10 Factors that Every Clinician Should Know – and Share with their Clients – about Antidepressants
– Depression is a real illness, not a character flaw or weakness. In this regard, depression is no different from diabetes or hypertension. Also, depression is highly responsive to appropriate treatments, which may include more than medication alone.
– Antidepressant medications typically work quickly. In fact, at least half of all individuals who will eventually respond to antidepressants begin to demonstrate improvement within the first week of treatment. They will likely first notice an increase in their energy level, followed by a gradual improvement in their mood and overall physical functioning.
– While all antidepressants have similar efficacy, their side effects differ. The prescriber should provide this information to the client when the prescription is generated. If this does not happen, clinicians can turn to countless sources where this information can be found. My book, Psychopharmacology: Straight Talk on Mental Health Medications, discusses the side effects of all widely used antidepressants. Also, because many side effects diminish over time and clients gradually become conditioned to them, they are only minor irritants to continued use.
– Antidepressants are not associated with cravings and are not addictive. If clients express concerns about getting “hooked” on these drugs, explain that this is a non-issue.
– If the first agent prescribed does not help after an adequate trial period, other agents should be tried. Until science unlocks more mysteries of the brain, clients and clinicians alike must learn to live with a “one-size-does-not-fit-all” approach.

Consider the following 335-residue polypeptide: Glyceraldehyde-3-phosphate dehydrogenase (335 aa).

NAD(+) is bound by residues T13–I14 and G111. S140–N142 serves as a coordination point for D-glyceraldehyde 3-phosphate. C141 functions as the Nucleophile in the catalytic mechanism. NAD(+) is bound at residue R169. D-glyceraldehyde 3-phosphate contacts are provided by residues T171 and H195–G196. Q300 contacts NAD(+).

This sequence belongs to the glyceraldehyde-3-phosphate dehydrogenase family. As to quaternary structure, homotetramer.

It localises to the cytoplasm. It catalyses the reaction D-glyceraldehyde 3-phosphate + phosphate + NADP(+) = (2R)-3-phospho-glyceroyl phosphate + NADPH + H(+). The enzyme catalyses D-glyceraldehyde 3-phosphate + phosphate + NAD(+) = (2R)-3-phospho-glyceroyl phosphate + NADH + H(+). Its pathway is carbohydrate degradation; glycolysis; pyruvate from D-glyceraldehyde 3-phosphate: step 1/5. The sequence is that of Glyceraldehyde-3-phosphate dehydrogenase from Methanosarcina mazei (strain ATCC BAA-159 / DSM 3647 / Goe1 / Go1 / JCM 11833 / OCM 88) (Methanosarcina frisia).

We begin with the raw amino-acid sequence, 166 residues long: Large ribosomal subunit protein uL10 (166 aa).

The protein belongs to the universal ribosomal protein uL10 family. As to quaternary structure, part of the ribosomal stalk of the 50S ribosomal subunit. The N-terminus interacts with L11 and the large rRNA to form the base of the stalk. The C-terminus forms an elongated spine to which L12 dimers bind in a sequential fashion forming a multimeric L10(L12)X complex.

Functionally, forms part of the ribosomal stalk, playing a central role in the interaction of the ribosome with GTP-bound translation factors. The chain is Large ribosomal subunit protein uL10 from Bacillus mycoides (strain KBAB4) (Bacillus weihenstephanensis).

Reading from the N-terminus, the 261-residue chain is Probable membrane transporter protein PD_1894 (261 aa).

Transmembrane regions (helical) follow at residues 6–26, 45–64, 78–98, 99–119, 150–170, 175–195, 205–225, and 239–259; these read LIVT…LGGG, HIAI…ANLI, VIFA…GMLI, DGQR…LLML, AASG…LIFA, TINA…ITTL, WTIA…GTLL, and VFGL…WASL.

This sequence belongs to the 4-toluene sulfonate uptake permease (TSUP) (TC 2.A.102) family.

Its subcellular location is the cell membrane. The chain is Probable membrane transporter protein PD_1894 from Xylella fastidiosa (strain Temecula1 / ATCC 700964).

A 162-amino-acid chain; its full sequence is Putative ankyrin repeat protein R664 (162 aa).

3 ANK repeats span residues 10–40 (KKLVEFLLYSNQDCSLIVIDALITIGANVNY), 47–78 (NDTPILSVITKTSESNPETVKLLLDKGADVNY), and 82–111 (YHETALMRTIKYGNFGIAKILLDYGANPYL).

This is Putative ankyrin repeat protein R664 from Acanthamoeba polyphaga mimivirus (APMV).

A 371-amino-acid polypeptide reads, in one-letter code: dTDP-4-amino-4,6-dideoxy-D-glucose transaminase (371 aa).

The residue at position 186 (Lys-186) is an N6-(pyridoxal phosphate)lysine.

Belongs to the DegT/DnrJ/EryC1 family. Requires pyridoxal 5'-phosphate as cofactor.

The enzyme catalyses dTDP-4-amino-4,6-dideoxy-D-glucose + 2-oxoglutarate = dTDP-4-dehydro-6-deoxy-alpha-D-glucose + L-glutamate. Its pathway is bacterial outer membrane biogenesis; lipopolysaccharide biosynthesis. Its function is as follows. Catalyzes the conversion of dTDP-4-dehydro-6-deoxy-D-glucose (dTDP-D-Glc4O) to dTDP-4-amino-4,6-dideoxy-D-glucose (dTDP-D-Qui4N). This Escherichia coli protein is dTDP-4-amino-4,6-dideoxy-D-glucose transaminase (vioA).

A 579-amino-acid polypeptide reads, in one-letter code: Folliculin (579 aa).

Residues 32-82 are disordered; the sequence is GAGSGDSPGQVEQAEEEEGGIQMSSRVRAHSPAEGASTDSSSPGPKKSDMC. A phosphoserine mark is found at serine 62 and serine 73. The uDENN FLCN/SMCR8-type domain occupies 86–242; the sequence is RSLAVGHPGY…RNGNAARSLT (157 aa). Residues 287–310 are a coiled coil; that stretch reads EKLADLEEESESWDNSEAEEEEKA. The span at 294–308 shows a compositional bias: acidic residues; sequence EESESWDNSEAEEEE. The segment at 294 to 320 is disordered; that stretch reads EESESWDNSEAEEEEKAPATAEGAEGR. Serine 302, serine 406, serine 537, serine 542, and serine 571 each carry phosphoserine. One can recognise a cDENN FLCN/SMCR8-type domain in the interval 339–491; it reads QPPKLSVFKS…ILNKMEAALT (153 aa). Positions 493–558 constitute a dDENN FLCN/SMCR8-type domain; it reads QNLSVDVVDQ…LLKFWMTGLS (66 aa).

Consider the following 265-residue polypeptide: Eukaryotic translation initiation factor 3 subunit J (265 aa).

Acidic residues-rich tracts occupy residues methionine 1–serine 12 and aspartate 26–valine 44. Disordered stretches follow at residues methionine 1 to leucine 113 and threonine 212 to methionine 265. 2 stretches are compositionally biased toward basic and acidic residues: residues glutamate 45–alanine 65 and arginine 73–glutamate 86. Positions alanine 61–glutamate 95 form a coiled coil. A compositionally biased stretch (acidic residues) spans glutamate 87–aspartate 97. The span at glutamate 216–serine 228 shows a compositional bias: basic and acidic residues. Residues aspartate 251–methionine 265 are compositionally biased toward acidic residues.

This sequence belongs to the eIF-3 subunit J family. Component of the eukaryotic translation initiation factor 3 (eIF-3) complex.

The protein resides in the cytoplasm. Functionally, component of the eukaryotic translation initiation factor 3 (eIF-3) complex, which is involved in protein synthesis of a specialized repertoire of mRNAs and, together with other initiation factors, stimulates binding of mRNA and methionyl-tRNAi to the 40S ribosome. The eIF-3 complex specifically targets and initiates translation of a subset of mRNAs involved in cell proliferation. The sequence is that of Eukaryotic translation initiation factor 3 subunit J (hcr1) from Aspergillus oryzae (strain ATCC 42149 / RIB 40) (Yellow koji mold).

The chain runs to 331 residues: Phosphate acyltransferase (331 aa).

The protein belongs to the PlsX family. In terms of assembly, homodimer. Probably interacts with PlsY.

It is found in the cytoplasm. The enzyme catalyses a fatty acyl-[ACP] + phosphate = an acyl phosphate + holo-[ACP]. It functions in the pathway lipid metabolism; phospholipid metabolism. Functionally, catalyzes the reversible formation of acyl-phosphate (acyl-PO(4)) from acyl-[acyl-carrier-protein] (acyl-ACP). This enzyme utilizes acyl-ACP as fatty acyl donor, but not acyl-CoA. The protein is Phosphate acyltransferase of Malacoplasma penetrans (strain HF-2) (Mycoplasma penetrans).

– For an antidepressant to be effective, the client must take enough for long enough. In general, clients should continue taking the medication daily unless their prescriber recommends otherwise. Also, clinicians should advise clients to keep a diary of their symptoms. For example, if before starting the medication they felt sad, empty, and were sleeping poorly, these conditions should be noted in the diary. Then, over time, the clinician and client can monitor which symptoms, if any, are improving. This diary can also be used to keep the prescribing physician informed of bothersome side effects and to schedule follow-up appointments.
– Use of an antidepressant should never be abruptly discontinued. Although abrupt discontinuation is not considered dangerous, some people report “shock-like” sensations in their extremities, particularly the hands and feet. To spare the patient this unnecessary upset, it is best that any antidepressant be discontinued gradually.
– Ideally, an antidepressant is taken at the same time each day. If the time is missed, it’s fine for the client to take the medication within one to three hours of the regularly scheduled time. But if more than a few hours pass, then the client should instead wait for the next regularly scheduled time.
– For many clients, too much information can be as detrimental as too little. Information overload may fuel feelings of hyper-vigilance and alarm. Reading (sometimes conflicting) articles on the Internet and devouring every word of information attached to the prescription bag can exacerbate a client’s fears. Most of what appears in print-outs will never happen; that data is mainly for the prescriber, not the consumer.
– Beware of direct-to-consumer advertising. When drug companies advertise their products – particularly on television – they typically glorify the medication’s benefits while the voiceover only casually mentions its risks.
While clients certainly have every right to ask whether a specific antidepressant may be helpful, ultimately, the decision should be made collaboratively by the client and their prescriber. What’s more, this decision should hinge on the patient’s personal and family history of depression, as well as any previous experiences with antidepressants they may have – and not on an advertised message. The good news: Antidepressant treatment has come a long way from the days when debilitating side effects and other complications were sometimes worse than the depression itself.
Joe Wegmann is a licensed clinical social worker and a clinical pharmacist with over 30 years of experience in counseling and medication treatment of depression and anxiety. Joe’s new book, Psychopharmacology: Straight Talk on Mental Health Medications is available at www.pesi.com. To learn more about Joe’s programs or to contribute a question for Joe to answer in a future article, visit his website at www.thepharmatherapist.com, or e-mail him at email@example.com.